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Photo Credit: Tom Kostiuk

Monday Mailbag – When will the Oilers make a call to Bakersfield?

What have we here? A brand new mailbag that’s hot and ready just in time for another week in the salt mines. I hope that all of you had a wonderful weekend as we all rested up for what will be an action-packed week rammed with (hopefully) more wins and more McMagic. As always, I’ve sent your questions out to the writers and waited for all of their worldly wisdom to be able to share it with you. Looking ahead, I still need questions for next week, so if there is something Oilers related (or not) that you want to ask, feel free to hit me up by email or on Twitter. Enjoy.

Oct 22, 2019; Saint Paul, MN, USA; Minnesota Wild forward Eric Staal (12) celebrates his goal with defenseman Brad Hunt (77) and teammates during the first period against the Edmonton Oilers at Xcel Energy Center. Mandatory Credit: Brace Hemmelgarn-USA TODAY Sports

1) Blake asks – The Oilers are going through their first bit of adversity of the season and I’m wondering if you think it’s better to get these things out of the way earlier in the season or if it matters at all, provided that the team comes through on the other side?

Robin Brownlee:

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I’m guessing you wrote this question after the losses to Winnipeg and Minnesota. There are ebbs and flows to every season. For me, what’s more important than when the skids happen is that you don’t let them spiral over an extended time. Given the changes to the roster and that Adam Larsson is out, we’re going to see blips here and there. Like you mentioned, it’s how — and how quickly — the team comes out the other side.

Jason Gregor:

I think they will face adversity all season. They aren’t a dominant team yet, so we will likely see numerous situations where we see what they are made of and how they can avoid long losing streaks.

Tyler Yaremchuk:

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It really depends on what you’d consider adversity. They’ve been winning games despite not getting any scoring from their bottom six, but I wouldn’t say that’s adversity. Losing Adam Larsson in the first game of the year was adversity and they’ve passed that test. Still, though, I don’t think they’ve been through a tremendous amount of adversity but regardless of whether or not you’ve faced any hardships, racking up wins early in the year is nothing but positive.

Cam Lewis:

Yes and no. The struggles the team is going through right now, namely depth scoring, is important in the analysis of the club. If these players can’t provide depth offence, Ken Holland will have to go and address the issue. The sooner you know your roster flaws the better. That said, the Oilers also badly need to capitalize on their easy early schedule to bank points in the standings before things get difficult later on.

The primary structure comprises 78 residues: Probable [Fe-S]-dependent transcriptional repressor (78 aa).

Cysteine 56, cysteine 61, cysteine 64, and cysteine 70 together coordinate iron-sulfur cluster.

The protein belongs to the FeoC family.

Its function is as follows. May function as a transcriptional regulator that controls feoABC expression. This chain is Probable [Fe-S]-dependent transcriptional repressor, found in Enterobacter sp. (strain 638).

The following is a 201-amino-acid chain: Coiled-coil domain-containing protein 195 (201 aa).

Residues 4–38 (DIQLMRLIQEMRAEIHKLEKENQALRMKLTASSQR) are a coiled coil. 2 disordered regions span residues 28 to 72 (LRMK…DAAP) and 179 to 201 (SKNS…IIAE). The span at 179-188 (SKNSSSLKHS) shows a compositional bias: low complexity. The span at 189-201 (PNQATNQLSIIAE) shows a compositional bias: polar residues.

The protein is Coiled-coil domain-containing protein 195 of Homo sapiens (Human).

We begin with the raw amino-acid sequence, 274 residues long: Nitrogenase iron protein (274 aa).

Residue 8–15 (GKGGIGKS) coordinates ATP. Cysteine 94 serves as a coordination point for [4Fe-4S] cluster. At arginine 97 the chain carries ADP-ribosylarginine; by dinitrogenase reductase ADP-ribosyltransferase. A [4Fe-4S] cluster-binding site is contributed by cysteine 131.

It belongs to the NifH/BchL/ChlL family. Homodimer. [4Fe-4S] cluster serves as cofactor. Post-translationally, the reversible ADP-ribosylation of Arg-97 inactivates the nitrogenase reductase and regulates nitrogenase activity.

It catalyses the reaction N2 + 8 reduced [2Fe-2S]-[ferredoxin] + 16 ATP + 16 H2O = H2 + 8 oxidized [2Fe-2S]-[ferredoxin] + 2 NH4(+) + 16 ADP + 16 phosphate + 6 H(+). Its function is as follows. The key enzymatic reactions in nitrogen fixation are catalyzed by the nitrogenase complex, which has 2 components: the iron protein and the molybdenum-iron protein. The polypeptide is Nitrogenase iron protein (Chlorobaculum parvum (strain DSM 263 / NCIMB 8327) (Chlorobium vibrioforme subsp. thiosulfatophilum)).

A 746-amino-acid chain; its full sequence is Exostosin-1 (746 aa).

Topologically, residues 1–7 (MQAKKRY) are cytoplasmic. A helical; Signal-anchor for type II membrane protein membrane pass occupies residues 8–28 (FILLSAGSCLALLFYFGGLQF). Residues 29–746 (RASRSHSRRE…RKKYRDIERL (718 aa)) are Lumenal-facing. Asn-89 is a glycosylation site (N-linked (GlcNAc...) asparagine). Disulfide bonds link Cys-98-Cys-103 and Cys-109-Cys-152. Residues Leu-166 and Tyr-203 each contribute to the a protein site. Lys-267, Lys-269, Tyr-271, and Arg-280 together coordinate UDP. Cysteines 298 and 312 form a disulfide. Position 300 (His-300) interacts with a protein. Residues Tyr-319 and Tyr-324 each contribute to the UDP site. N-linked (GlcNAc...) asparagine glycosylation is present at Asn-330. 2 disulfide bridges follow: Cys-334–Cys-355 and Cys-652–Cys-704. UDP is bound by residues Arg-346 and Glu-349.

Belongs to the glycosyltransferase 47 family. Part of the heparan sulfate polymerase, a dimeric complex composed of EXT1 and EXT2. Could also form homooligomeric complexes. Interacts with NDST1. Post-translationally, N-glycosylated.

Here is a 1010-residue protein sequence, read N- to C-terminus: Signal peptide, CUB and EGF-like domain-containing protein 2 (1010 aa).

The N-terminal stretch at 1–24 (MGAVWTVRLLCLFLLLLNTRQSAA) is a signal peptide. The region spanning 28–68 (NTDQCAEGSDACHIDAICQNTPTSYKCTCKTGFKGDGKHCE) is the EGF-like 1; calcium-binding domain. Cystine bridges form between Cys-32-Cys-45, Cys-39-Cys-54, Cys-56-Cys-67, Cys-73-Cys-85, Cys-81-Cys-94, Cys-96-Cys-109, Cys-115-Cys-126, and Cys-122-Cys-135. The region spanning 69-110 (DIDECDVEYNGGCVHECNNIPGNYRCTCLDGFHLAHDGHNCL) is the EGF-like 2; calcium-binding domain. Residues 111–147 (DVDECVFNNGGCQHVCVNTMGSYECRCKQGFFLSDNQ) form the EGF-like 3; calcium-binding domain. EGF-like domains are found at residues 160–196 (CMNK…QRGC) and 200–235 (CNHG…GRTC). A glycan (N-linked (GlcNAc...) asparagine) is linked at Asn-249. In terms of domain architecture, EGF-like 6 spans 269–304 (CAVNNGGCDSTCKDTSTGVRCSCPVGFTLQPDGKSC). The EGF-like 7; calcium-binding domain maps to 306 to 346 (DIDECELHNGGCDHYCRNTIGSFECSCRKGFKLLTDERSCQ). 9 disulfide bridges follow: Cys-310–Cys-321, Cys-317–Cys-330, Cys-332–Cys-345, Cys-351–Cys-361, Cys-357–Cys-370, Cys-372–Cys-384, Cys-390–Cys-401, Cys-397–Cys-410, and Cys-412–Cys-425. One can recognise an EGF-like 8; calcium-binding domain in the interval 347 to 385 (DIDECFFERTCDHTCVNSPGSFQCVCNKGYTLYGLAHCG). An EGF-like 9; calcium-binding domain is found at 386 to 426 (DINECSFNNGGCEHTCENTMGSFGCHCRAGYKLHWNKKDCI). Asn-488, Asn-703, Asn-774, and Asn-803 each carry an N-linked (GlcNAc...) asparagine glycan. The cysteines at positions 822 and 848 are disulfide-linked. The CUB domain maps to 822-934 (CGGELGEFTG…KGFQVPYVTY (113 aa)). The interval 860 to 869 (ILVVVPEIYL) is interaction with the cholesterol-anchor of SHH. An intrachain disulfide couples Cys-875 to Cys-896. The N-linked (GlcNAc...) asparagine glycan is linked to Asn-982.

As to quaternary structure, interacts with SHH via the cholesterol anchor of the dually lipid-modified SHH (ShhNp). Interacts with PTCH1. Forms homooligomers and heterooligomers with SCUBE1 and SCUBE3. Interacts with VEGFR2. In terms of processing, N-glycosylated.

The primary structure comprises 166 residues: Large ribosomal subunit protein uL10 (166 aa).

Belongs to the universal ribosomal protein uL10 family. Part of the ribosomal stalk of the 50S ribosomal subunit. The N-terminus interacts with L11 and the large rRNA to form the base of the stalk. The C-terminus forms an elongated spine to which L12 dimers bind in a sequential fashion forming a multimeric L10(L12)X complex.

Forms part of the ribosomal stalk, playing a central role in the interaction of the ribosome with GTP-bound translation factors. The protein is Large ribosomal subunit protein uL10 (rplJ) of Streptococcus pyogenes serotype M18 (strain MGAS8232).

Christian Pagnani:

Absolutely. Encounter some challenges now so they can deal with them and (hopefully) build on it and get better as a team.

Chris the Former Intern:

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I was thinking the exact same thing today. It sucks they’re running into troubles, but the Lightning showed a perfect example in playoffs last year of what it’s like to not face any adversity throughout the season.

Baggedmilk:

I think it’s good for the team to have to battle through challenges regardless of what time of year it comes at. What made those two shutout losses more palatable was the fact that the team came roaring out to a 5-0 start, cushioning them from the odd tough game or two.

2) Geoff asks – Now that Ken Holland is in charge, we’re all assuming it will take longer for prospects to be recalled to the NHL but is there anyone currently in Bakersfield that might deserve a look with the big club?

Robin Brownlee:

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Sure there is, like Kailer Yamamoto for starters, but deserving a call-up is only one aspect of the process. Holland would rather keep players in the minors and have them dominate there rather than call them up as a “reward” unless there is a clear and absolute need for what they bring because the roster in place is obviously lacking.

Jason Gregor:

None today, but if the depth scoring continues to be non-existent then Holland might have to alter from his plan. I spoke with him last week and he would still like to stick to the plan. He wants to bring the young players up when they are bursting with confidence and can be solid contributors.

Tyler Yaremchuk:

I would wait. I understand that Yamamoto or Benson might be able to spark the bottom six, but I want to see them continue building up confidence in the AHL. In a perfect world, when you call up a prospect, it’s for good. I don’t want to have either one of the two players I mentioned on some sort of call-up/send down ‘yo-yo’. It also helps that they’re winning right now. If they lose three in a row and continue to not get depth scoring, then I would maybe consider it. But not now.

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Cam Lewis:

I think it’ll be difficult to keep Kailer Yamamoto down for long. He’s looked good in the AHL and the team badly needs a boost. I would be surprised if he was in the AHL come January. Also, it’s sink or swim time with Caleb Jones soon, I figure. There isn’t as pressing a need on the blueline, though, so that’s a trickier situation.

Christian Pagnani:

I still think it’s pretty much time to see if Cooper Marody is an NHL player. Caleb Jones, too. Maybe Kailer Yamamoto but he didn’t play enough last year.

Chris the Former Intern: